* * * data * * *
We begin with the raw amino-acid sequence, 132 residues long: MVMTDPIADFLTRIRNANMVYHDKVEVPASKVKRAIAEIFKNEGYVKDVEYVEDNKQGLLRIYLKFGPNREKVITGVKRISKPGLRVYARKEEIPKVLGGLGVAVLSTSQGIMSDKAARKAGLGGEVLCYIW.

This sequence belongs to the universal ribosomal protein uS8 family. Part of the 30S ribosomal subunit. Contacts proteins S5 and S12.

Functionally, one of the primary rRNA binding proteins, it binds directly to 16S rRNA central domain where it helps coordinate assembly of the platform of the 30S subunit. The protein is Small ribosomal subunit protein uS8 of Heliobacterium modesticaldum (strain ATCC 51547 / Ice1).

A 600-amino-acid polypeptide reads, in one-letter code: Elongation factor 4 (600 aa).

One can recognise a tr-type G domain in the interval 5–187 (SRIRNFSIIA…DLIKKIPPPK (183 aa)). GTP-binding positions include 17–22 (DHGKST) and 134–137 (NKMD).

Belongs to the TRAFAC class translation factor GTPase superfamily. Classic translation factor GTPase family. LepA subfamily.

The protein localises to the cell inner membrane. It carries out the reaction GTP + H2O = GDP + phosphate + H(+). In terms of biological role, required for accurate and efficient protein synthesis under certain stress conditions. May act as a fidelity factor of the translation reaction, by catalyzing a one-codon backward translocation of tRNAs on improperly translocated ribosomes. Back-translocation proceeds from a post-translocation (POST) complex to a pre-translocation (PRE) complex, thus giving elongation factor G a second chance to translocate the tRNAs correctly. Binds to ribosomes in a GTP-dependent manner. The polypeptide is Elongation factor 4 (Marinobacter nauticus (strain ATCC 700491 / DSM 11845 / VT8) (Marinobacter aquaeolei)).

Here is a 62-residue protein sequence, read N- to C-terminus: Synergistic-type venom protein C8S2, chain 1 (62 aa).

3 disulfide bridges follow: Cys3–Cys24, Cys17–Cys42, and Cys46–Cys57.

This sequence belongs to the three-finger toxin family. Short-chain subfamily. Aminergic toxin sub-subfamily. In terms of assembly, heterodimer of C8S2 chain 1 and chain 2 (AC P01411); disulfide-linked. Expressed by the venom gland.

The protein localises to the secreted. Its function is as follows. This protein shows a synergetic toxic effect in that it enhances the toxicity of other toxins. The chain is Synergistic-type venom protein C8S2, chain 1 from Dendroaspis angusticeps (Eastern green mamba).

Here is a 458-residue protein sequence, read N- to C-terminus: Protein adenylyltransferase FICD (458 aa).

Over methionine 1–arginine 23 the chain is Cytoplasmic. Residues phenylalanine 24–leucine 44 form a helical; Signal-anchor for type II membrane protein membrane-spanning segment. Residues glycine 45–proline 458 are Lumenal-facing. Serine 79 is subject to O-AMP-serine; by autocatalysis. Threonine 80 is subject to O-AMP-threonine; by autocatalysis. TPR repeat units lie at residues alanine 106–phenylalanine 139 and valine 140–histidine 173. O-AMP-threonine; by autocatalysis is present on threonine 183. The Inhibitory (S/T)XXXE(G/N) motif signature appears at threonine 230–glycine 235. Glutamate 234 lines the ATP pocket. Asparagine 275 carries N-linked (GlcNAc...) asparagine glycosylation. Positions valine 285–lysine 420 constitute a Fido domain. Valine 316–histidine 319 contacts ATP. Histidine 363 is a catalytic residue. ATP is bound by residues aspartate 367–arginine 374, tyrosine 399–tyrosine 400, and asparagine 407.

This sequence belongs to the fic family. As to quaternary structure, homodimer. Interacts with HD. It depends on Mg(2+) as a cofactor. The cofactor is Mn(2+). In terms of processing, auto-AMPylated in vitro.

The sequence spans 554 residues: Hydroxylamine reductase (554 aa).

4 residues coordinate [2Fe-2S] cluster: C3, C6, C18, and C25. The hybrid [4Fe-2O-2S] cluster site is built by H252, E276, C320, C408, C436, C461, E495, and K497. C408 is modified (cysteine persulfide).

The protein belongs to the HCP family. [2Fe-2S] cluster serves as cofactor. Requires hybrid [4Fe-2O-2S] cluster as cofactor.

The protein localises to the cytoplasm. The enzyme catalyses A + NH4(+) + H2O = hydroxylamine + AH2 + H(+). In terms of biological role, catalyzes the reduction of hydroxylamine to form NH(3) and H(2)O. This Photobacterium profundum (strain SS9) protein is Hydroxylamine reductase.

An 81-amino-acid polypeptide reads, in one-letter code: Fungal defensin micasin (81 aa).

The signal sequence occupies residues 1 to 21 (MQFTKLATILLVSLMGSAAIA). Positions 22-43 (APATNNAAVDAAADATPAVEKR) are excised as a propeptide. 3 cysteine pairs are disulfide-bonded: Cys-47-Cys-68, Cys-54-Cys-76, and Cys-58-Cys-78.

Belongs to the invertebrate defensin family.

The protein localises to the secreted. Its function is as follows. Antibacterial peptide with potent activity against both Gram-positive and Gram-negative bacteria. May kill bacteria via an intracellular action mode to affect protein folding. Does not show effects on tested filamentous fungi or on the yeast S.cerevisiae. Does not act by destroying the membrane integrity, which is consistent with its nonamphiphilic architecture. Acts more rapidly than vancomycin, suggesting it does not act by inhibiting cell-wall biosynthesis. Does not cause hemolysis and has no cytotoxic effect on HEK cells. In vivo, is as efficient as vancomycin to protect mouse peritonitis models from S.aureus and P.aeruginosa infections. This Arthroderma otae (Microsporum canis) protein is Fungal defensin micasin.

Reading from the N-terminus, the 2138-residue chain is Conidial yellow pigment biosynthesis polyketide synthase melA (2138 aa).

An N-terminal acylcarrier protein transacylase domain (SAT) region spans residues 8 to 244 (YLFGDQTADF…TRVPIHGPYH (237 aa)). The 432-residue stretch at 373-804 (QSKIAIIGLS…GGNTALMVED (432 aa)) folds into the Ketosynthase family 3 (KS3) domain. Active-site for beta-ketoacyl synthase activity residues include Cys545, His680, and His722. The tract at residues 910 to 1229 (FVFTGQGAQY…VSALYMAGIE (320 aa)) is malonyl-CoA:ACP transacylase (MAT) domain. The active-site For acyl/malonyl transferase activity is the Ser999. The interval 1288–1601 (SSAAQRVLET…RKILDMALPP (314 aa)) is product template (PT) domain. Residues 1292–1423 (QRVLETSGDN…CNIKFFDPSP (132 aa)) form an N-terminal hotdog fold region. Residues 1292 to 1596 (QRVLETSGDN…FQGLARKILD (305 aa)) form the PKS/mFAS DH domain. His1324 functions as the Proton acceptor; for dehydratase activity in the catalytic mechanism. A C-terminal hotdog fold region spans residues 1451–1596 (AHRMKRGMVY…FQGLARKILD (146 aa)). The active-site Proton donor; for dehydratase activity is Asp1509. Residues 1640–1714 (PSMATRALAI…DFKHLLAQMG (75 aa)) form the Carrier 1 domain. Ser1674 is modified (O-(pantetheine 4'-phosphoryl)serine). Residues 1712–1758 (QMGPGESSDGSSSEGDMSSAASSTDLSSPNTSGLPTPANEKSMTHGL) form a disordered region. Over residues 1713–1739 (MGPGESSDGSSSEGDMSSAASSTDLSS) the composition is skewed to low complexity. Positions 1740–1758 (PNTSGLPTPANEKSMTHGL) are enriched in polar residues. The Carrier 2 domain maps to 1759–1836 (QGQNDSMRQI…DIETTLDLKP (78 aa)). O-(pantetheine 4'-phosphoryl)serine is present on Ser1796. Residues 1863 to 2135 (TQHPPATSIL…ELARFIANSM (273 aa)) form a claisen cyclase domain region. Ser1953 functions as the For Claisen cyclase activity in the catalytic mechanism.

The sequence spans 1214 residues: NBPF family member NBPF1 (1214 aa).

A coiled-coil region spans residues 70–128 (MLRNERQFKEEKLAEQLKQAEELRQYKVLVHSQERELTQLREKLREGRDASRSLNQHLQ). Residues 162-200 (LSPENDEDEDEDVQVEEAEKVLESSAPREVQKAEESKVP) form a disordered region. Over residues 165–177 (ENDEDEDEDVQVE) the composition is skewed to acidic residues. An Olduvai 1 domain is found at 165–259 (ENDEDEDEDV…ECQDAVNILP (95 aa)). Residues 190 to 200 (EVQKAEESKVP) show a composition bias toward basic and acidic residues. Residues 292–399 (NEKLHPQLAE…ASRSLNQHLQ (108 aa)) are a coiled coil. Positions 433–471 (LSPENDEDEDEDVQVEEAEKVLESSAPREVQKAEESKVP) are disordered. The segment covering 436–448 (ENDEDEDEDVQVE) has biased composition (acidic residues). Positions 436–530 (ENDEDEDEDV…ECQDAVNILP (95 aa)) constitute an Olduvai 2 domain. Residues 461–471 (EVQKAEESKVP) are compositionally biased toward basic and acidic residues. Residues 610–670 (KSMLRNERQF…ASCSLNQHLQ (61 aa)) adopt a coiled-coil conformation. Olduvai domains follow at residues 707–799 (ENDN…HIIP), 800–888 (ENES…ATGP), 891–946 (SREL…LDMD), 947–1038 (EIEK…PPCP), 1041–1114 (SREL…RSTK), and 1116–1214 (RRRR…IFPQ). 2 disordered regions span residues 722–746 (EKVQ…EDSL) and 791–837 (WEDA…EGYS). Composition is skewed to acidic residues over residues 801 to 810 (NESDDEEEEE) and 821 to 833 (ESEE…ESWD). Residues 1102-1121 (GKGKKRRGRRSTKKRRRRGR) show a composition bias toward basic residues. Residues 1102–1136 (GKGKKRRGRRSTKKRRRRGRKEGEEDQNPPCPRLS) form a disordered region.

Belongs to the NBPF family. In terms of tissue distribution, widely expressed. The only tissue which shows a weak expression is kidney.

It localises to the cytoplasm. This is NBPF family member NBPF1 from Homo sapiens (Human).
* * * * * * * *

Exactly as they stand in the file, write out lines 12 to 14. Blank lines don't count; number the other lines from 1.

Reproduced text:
Here is a 458-residue protein sequence, read N- to C-terminus: Protein adenylyltransferase FICD (458 aa).

Over methionine 1–arginine 23 the chain is Cytoplasmic. Residues phenylalanine 24–leucine 44 form a helical; Signal-anchor for type II membrane protein membrane-spanning segment. Residues glycine 45–proline 458 are Lumenal-facing. Serine 79 is subject to O-AMP-serine; by autocatalysis. Threonine 80 is subject to O-AMP-threonine; by autocatalysis. TPR repeat units lie at residues alanine 106–phenylalanine 139 and valine 140–histidine 173. O-AMP-threonine; by autocatalysis is present on threonine 183. The Inhibitory (S/T)XXXE(G/N) motif signature appears at threonine 230–glycine 235. Glutamate 234 lines the ATP pocket. Asparagine 275 carries N-linked (GlcNAc...) asparagine glycosylation. Positions valine 285–lysine 420 constitute a Fido domain. Valine 316–histidine 319 contacts ATP. Histidine 363 is a catalytic residue. ATP is bound by residues aspartate 367–arginine 374, tyrosine 399–tyrosine 400, and asparagine 407.

This sequence belongs to the fic family. As to quaternary structure, homodimer. Interacts with HD. It depends on Mg(2+) as a cofactor. The cofactor is Mn(2+). In terms of processing, auto-AMPylated in vitro.